07/08/2013 11:13 am ET Updated Dec 06, 2017

Because Fat Isn't the New Phat


I was the fat one.

Of the three children in my family, I was the chubbiest. Of my best girl friends in high school, I was the heaviest. Of all my college roommates, I was the one that could never borrow a dress for a formal. And of all the women in the DMV when I got my first California license, I was the one that lied (the most) about my weight.

karrileigh mastrangelo

On the outside, my 'outside' wasn't a huge detriment. I was smart, popular, and loved. But on the inside, I was always striving for perfection in other aspects of my life so my waist size wouldn't be the focus. And I succeeded. Even my keg stand abilities were above par (which may have contributed to the problem).

Now a television producer in Los Angeles, I live and work in an environment overflowing with some of the country's most (physically) beautiful people. Which makes me wonder... Are issues with body image something that I surround myself with, that follow me, or that are just impossible to avoid?

Over a decade ago, I worked on Extreme Makeover (the surgery edition). Day in and out, I was surrounded by people who thought a nose job or tummy tuck could save the world. Later, I worked on the pilot for The Biggest Loser. And the icing on the (Weight Watchers) cake was a several year stint on The Bachelor and The Bachelorette.

One might think this would cause a chubby to pop diet pills like they were French fries. But exactly the reverse occurred.

I have seen more Crystal Light consumed than could fill Lake Superior. I've seen drastic (and often dangerous) measures taken to lose weight and look good. If I had a dollar for every time a woman told me she hadn't used the bathroom in days, I could buy Louboutin boots. My response was always the same. Just like the expression "you can't win if you don't play," I'd remind them that you can't go if you don't eat.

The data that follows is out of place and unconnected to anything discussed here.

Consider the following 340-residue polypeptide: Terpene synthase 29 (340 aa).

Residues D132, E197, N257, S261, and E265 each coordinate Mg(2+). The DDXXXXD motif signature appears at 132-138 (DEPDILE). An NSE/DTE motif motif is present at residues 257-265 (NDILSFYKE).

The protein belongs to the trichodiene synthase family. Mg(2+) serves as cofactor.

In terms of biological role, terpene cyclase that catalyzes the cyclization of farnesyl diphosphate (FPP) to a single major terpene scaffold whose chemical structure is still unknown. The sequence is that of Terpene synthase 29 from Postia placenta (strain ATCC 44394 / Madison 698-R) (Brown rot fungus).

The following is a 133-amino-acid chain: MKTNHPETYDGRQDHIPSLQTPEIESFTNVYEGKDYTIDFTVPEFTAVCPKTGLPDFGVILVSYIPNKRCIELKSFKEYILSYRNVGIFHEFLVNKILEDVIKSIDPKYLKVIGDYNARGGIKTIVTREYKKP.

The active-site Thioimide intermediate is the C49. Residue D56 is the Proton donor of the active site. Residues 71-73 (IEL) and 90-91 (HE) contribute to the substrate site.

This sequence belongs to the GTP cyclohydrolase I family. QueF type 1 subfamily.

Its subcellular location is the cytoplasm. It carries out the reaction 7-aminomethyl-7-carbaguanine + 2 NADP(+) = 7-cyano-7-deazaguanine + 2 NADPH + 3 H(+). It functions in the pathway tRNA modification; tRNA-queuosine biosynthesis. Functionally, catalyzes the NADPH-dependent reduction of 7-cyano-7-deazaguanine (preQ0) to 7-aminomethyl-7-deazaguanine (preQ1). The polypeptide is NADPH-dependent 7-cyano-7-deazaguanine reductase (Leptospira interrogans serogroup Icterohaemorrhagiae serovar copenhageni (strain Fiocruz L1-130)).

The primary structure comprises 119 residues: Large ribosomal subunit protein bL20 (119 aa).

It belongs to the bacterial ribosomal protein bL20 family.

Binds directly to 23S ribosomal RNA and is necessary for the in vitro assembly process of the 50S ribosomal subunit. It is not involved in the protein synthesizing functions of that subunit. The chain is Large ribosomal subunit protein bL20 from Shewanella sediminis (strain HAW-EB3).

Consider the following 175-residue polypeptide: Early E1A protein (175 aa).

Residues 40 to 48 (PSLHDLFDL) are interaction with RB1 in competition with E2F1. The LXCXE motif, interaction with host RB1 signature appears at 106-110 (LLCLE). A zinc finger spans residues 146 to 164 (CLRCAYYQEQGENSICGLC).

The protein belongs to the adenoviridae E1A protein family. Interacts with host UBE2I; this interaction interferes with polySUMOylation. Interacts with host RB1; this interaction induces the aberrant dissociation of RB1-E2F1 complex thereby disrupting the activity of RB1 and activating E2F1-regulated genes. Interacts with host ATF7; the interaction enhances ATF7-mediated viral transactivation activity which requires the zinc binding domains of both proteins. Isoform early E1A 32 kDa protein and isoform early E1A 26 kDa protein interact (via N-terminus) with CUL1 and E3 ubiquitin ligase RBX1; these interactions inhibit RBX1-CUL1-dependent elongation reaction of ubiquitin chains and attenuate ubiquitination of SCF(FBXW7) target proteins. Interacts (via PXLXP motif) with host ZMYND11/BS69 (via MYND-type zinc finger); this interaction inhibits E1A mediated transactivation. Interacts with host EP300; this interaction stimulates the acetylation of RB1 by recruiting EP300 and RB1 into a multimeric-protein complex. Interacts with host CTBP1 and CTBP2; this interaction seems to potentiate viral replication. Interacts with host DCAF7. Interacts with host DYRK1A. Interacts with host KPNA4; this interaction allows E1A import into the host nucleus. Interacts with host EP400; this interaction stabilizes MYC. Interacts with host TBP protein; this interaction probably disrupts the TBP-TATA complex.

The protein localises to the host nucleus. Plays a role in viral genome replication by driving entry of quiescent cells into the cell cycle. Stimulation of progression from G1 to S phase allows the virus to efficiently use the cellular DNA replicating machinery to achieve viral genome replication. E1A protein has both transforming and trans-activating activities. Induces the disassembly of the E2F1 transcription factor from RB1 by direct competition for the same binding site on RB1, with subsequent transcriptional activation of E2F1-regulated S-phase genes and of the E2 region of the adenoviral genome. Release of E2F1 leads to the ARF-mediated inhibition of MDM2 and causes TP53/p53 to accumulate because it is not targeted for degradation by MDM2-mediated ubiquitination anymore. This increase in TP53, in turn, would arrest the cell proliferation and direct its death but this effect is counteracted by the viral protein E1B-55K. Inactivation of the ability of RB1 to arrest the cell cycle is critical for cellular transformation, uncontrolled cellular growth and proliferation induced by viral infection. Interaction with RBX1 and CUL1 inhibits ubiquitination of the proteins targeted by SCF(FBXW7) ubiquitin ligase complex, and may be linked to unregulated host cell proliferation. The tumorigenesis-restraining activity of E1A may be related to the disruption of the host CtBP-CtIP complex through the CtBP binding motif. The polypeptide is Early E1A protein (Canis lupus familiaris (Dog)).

Meanwhile, I have a closet full of amazing shoes, but am always in flip flops. I have designer clothing still adorned with ridiculous price tags, but am always in sweats. And when I am a "weekend warrior," it isn't at the gym -- it's at Chuck E. Cheese. I've learned that (for me) beauty isn't always comfort, but comfort is always beautiful.

I have insanely curly hair that I have fought years to tame -- and finally won. My secret to success? Do nothing. I've learned that if I simply towel dry my hair (without brushing it) and add a tiny bit of leave-in conditioner, I have curls even Andie Macdowell would kill for. (God, I miss the Brat Pack...)

Bringin' it home, my lesson is this... try to forget about it. Just try.

When I stop obsessing about my weight, I find myself in a much happier place. Gone are the extremes I had once taken, and in comes a more balanced, healthier, happier attitude. Granted it took a few decades, and there are still times that I stray, but it was well worth the "weight."

So the question remains. Are issues with body image something that I surround myself with, that follow me, or that are just impossible to avoid? For me, the answer is a combination of all three. The solution is a bit more challenging. Find a way to be comfortable in yourself, and the beauty will come from there.

Funny thing is... the information on my driver's license is no longer a lie -- and I never changed it.

This post originally appeared on Karri-Leigh's blog, Dirty Laundry & Dirty Diapers.